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Japan’s Sustainable Bond Market Helps Fund Aging Population

Japan’s Sustainable Bond Market Helps Fund Aging Population

  • Daiwa Securities Living to sell bond for homes for the elderly
  • Global issuance of environmental, social debt has increased

Japan is using the corporate bond market to tackle the challenge of having the world’s oldest population. 

Daiwa Securities Living Investment Corp. became the latest issuer to tap the market for social debt on Tuesday with the sale of a 10-year bond to refinance investments in facilities for the elderly at a coupon of 0.46%.

Although the amount raised was only 2 billion yen ($17.5 million), the bond follows offers last year from Daiwa House Reit Investment Corp., United Urban Investment Corp. and Kenedix Residential Next Investment Corp. Those note sales collectively totaled 9 billion yen ($78.6 million) to fund housing for seniors, capitalizing on skyrocketing demand for ethical and green bonds globally.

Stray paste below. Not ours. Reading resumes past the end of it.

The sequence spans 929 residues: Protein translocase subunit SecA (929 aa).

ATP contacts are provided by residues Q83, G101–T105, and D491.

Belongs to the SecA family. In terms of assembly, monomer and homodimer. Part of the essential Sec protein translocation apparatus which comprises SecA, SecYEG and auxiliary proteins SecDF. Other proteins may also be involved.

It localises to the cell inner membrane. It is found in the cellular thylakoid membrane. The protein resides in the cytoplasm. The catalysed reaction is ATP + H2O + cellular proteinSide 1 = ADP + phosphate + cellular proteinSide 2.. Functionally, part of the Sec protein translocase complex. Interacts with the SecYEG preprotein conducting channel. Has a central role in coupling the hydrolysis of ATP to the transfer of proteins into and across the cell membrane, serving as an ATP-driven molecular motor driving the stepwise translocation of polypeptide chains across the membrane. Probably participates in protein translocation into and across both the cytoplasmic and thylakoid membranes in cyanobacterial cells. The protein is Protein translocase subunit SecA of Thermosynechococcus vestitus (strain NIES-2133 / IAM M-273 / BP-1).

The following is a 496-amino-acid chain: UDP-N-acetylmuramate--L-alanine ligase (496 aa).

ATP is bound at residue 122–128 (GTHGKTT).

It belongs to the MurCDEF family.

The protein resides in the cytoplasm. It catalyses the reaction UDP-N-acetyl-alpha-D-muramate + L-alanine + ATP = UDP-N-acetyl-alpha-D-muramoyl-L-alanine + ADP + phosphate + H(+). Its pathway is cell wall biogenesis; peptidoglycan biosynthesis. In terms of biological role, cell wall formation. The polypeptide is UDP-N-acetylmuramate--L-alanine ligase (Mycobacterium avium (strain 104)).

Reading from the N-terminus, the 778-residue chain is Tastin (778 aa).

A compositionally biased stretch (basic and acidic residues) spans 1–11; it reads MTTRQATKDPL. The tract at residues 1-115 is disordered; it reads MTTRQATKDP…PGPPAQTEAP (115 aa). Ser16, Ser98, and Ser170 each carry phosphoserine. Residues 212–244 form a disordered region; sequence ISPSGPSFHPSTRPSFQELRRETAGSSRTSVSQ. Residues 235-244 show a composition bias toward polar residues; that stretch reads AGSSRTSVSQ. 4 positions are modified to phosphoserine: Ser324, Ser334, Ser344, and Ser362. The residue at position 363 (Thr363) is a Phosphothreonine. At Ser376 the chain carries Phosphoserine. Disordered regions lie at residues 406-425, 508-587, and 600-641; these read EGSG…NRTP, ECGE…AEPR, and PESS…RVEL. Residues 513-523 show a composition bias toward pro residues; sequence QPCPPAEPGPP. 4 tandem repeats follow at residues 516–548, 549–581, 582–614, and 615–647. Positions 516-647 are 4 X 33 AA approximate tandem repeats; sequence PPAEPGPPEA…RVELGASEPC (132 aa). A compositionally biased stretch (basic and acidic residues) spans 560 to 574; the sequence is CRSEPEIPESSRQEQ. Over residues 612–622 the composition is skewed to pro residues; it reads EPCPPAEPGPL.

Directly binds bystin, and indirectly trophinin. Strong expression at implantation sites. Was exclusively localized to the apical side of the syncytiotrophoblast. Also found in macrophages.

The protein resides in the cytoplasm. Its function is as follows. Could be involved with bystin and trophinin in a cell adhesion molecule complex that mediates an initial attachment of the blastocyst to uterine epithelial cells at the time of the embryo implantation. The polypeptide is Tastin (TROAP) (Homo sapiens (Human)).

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Japan has more seniors relative to its population than any other country.

The Japanese government is looking to boost more social bond issuance from the corporate sector. With a bigger proportion of senior citizens relative to the population than any other country, a growing need for more nursing homes and a better safety net for the elderly will increasingly drive demand. 

“There will be more social bonds whose proceeds are earmarked for services linked to elderly services, education and healthcare,” said Kazushi Shimizu, head of the sustainability solutions department at Daiwa Securities Co.

Also on Tuesday, the Tokyo Metropolitan Government said it will use the funds raised via its planned social bond for programs linked to disaster prevention measures as well as helping children with special needs and the elderly.

The coupon offered by Daiwa Securities Living is higher than the average for 10-year ESG bonds issued last November from Japan real estate investment trust funds. 

But yields on Japanese government bonds with the same tenor have risen, tracking a rally set off by the prospect of U.S. monetary policy tightening. 

“It’s not a big issuance amount so there’s probably enough demand but the spread is tight so this deal is not offering attractive returns despite the higher coupon,” said Masayuki Tsujino, senior fund manager at Asahi Life Asset Management Co.

Source: Bloomberg


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